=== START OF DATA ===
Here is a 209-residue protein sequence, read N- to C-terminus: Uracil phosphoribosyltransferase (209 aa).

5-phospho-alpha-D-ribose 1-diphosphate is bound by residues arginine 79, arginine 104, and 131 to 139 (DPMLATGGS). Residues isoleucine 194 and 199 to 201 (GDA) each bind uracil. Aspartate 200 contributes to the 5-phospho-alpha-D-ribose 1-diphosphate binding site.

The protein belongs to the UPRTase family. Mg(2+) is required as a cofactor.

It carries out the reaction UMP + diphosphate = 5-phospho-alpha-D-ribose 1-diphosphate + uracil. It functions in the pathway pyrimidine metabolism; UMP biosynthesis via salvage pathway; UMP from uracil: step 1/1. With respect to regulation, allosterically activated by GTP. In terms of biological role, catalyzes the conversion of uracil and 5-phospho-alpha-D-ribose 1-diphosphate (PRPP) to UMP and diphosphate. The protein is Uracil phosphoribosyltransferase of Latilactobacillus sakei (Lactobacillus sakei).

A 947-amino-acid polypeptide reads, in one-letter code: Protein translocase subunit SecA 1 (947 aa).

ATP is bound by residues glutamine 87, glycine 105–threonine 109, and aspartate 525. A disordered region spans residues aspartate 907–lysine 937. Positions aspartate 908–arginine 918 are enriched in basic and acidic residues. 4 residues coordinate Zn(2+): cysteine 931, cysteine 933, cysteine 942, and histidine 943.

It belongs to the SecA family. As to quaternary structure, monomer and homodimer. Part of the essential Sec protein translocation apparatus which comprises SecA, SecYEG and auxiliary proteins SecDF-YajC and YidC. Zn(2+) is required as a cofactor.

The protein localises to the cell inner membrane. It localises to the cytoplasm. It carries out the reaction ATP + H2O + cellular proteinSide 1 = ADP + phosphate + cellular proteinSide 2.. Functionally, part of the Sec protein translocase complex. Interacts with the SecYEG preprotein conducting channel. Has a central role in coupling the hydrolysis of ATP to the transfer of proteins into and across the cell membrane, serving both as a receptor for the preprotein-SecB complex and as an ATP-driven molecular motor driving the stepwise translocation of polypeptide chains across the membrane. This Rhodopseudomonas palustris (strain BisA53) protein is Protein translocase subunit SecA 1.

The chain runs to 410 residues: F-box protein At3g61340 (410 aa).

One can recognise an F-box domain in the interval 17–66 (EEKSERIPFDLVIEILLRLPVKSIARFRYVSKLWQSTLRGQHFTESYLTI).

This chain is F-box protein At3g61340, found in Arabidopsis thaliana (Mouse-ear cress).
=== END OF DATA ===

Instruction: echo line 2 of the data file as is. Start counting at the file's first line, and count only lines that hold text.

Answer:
5-phospho-alpha-D-ribose 1-diphosphate is bound by residues arginine 79, arginine 104, and 131 to 139 (DPMLATGGS). Residues isoleucine 194 and 199 to 201 (GDA) each bind uracil. Aspartate 200 contributes to the 5-phospho-alpha-D-ribose 1-diphosphate binding site.